The names are used by professors of law in common law jurisdictions, particularly in the area of real property and occasionally in contracts, to discuss the rights of various parties to a piece of land. A typical law school or bar exam question on real property might say:
Adam, owner of a fee simple in Blackacre, conveyed the property "to Bill for life, remainder to Charles, provided that if any person should consume alcohol on the property before the first born son of Charles turns twenty-one, then the property shall go to Dwight in fee simple." Assume that neither Bill, Charles, nor Dwight is an heir of Adam, and that Adam's only heir is his son, Edward. Discuss the ownership interests in Blackacre of Adam, Bill, Charles, Dwight and Edward.
Where more than one estate is needed to demonstrate a point – perhaps relating to a dispute over boundaries, easements or riparian rights – a second estate will usually be called Whiteacre, a third, Greenacre, and a fourth, Brownacre.
Jesse Dukeminier, author of one of the leading series of textbooks on property, traces the use of Blackacre and Whiteacre for this purpose to a 1628 treatise by Sir Edward Coke. Dukeminier suggests that the term might originate with references to colors associated with certain crops ("peas and beans are black, corn and potatoes are white, hay is green"), or with the means by which rents were to be paid, with black rents payable in produce and white rents in silver. A 1790 treatise by Francis Buller similarly uses these placeholder names, stating: "If A. have Black Acre and C. have White Acre, and A. has a way over White Acre to Black Acre, and then purchases White Acre, the way will be extinct; and if A. afterwards enfeoff C. of White Acre without excepting the road, it is gone".
An alternate theory is that the term arises from Civil War policy in which plots of plantation land given to recently emancipated African-American freedmen (freed slaves) during the Reconstruction period under Sherman's "forty acres and a mule" policy. Such plots were colloquially called "Blackacres". Since most of the freed slaves were illiterate, many were cheated out of their land through shady loan contracts with former plantation owners. These disputes, along with questions of the proper contractual entitlement of the slaves to the land in the first place, provided the basis for the development of modern American contract and property law and has come to refer to situations where there exists some contention or ambiguity surrounding the rightful owner or respective rights of the parties.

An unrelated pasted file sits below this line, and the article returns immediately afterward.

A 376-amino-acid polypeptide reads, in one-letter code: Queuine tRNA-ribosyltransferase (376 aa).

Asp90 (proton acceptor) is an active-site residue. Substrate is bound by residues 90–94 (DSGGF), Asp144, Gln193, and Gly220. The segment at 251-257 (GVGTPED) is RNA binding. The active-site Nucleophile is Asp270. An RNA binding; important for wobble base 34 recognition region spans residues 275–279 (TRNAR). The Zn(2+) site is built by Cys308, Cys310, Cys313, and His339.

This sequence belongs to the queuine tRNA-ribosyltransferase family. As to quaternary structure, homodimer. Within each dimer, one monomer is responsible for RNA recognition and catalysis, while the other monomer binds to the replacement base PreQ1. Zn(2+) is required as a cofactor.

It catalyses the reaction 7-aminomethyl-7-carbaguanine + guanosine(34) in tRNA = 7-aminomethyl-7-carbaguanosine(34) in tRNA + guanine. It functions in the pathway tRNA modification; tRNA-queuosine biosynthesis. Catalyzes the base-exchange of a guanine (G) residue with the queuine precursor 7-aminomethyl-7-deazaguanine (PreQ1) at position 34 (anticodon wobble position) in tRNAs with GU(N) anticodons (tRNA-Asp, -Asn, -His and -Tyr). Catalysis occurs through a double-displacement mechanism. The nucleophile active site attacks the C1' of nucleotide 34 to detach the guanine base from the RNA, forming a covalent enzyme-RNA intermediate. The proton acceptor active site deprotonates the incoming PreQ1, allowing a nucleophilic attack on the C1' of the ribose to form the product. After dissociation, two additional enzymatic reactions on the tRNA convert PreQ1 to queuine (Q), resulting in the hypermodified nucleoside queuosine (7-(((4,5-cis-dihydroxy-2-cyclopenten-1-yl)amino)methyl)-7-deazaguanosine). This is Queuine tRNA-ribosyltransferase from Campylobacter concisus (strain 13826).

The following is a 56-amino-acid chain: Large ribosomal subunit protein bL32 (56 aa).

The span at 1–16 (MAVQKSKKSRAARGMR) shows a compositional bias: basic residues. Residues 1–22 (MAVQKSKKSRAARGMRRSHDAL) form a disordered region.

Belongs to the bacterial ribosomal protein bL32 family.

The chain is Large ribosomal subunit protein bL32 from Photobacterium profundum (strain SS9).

In various law journals and treatises in Louisiana, which uses a unique form of the civil law influenced by but not identical to the Napoleonic Code, authors have used the term "arpent noir" as a placeholder name for the purpose of discussing rights concerning immovables.
One of the more basic theories is that Blackacre and Whiteacre are related to what professors could draw on dark chalkboards in early law-school settings. A simple outline of the property on the "blackboard" being "blackacre" and a chalk-colored-in property being "whiteacre".
In popular cultureEdit
Because of its association with legal education, a number of legal publications and events utilize the name. For example, Blackacre was adopted as the name of the literary journal at the University of Texas School of Law. Blackacre is also the name of a journal at the University of Sydney Law School, published annually by the Sydney University Law Society, the name of the open-air courtyard and weekly student social at Vanderbilt Law School, and the name of a William Mitchell College of Law formal.
The Blackacre Nature Preserve and Historic Homestead in Kentucky was so named by the donor of the land, Macauley Smith, who had been a judge on the Kentucky Court of Appeals. In July 2010, a legal humor website wrote an article chronicling the foreclosure sale of Blackacre. A group of law students in Indianapolis founded a brewery named Black Acre Brewing Co. in late 2010 as a homage to their legal schooling. Monica Youn's 2016 book of poetry from Graywolf Press is titled Blackacre, in reference to the legal concept (Youn has a law degree from Yale).
- Black’s Law Dictionary, “blackacre”[page needed]
- Jesse Dukeminier and James E. Krier. Property, 5th Ed. Aspen Law and Business, 2002, p. 160n.
- Francis Buller, An Introduction to the Law Relative to Trials at Nisi Prius (1790), page 74.
- James M. McPherson The Struggle for Equality: Abolitionists and the Negro in the Civil War and Reconstruction. Vol. 72. Princeton University Press, 1967.
- Paul Collier. On the economic consequences of civil war Oxf. Econ. Pap. 1999. [168–183].
- Blackacre Foundation website Archived February 2, 2007, at the Wayback Machine
- Blackacre sold in courthouse foreclosure auction at LawsForAttorneys (via archive.org); published July 22, 2010; archived March 10 2012
- "Blackacre | Graywolf Press". www.graywolfpress.org. Retrieved 2016-09-21.